so if you own this bootleg, you own something that came off of a tape that Peter Sellers owned. that's the kind of thing that impresses me.

in terms of that, you may want to make it Musicians 0 Comedians 1 if you are keeping a score. but my number one is an interesting reversal, with the musicians getting an equaliser, and in classic schoolboy rules, last goal is the winner.

1. Monty Python - Hastily Cobbled Together For A Fast Buck

not, i will confess, in the strictest sense a rock album, but it has music on it, so it counts.

Hastily Cobbled Together For A Fast Buck is pretty much what this album was to be. sat with a record contract and an album short, the team threw together some out-takes and unused things - notably amongst them an unreleased song from Life Of Brian - to keep the record company happy. the name of the album was in keeping with the sheer contempt Python held such records for the most part - lest we forget an earlier record was called Contractual Obligations. part joke to share with the fans, part dig at the label extracting money from the fans.

for some reason, though, it never got released. but if you are a Python fan, you will have heard it, and may well have a copy.

how is it that you were able to hear it or get a copy? the answer, as indeed is the answer to many things in this world, is Lemmy.

it is pretty much as straightforward as that, really, but to give more information, Python have always been known for their love of no-nonsense, mother my dog British rock, the pinnacle of which is Lemmy. Michael Palin was invited to do a bit of a guest spot on a Motorhead album - i think Rock N Roll, but it could have been another - and for the hell of it gave one of the few surviving tapes of Hastily Cobbled Together to Lemmy as a sort of thank you gift.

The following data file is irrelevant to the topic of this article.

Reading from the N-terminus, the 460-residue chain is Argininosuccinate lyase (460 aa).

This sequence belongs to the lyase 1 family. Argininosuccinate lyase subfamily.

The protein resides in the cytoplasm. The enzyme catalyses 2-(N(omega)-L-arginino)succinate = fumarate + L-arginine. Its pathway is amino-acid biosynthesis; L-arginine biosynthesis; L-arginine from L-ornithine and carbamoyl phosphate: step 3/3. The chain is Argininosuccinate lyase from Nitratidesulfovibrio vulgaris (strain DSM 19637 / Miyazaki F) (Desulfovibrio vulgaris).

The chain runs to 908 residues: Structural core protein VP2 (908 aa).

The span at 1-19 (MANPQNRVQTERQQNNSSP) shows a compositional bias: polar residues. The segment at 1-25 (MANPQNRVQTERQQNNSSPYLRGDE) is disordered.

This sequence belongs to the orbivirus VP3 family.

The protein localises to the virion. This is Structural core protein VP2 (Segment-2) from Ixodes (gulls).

other copies of the album may have existed, or been floating around somewhere, but it was only after Lemmy got a copy of it off of Michael Palin that fans even became aware that it existed, let alone got to hear it.

it is possible, i suppose, that someone with it decided to "leak" or sell it and just let Lemmy take the blame, responsibility for it. if you were going to do that to Lemmy's name and reputation, though, you would need two big massive, sturdy balls of steel - both roughly the size of modern Asia. nothing at all about Lemmy, or his millions of admirers, of which i am one, says that he would stand for having his name slandered.

perhaps Python threw it out into the wild on their own, telling the record label and anyone else interested that they "gave it to Lemmy" safe in the knowledge that none of them would ever dare question Mr Kilmister. but it's better to think of Lemmy taking the tape, saying cheers, and letting mates have a copy and a listen.

with the exception of Barbs, perhaps, the answer is yes - all of the above are well worth getting your hands on, by fair means or foul i suppose. i have no idea at all what the Barbs ones sound like. sorry.

and that will do. many thanks for reading stories that you may well be alredy familiar with, or different versions of stories that you have heard. if there has been one or two new ones here for you, well, so much the better.

and with that, bedtime i think.

be excellent to each other!!!!!!!!!!!!!!!!!!!!!!!!!!!!!!!!!!!!!!!!!!!!!!!!!!!!!!!